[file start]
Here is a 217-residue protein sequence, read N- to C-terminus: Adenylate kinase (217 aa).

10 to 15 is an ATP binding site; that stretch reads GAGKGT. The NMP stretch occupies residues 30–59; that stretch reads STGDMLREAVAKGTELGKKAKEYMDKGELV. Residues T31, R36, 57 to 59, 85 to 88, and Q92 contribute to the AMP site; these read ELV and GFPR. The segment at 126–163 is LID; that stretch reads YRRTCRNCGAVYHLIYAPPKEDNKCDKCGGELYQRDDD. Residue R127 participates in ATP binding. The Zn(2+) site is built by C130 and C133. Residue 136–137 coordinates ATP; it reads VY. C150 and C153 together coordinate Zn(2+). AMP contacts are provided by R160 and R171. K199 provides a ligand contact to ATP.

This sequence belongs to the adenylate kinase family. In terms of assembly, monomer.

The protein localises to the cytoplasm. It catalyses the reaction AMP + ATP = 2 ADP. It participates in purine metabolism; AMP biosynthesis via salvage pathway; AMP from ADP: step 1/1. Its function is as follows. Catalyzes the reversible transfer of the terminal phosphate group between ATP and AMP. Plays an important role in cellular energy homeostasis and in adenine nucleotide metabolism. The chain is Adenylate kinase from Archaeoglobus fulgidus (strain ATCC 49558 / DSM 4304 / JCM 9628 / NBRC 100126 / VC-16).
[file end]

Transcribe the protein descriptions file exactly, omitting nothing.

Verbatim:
Here is a 217-residue protein sequence, read N- to C-terminus: Adenylate kinase (217 aa).

10 to 15 is an ATP binding site; that stretch reads GAGKGT. The NMP stretch occupies residues 30–59; that stretch reads STGDMLREAVAKGTELGKKAKEYMDKGELV. Residues T31, R36, 57 to 59, 85 to 88, and Q92 contribute to the AMP site; these read ELV and GFPR. The segment at 126–163 is LID; that stretch reads YRRTCRNCGAVYHLIYAPPKEDNKCDKCGGELYQRDDD. Residue R127 participates in ATP binding. The Zn(2+) site is built by C130 and C133. Residue 136–137 coordinates ATP; it reads VY. C150 and C153 together coordinate Zn(2+). AMP contacts are provided by R160 and R171. K199 provides a ligand contact to ATP.

This sequence belongs to the adenylate kinase family. In terms of assembly, monomer.

The protein localises to the cytoplasm. It catalyses the reaction AMP + ATP = 2 ADP. It participates in purine metabolism; AMP biosynthesis via salvage pathway; AMP from ADP: step 1/1. Its function is as follows. Catalyzes the reversible transfer of the terminal phosphate group between ATP and AMP. Plays an important role in cellular energy homeostasis and in adenine nucleotide metabolism. The chain is Adenylate kinase from Archaeoglobus fulgidus (strain ATCC 49558 / DSM 4304 / JCM 9628 / NBRC 100126 / VC-16).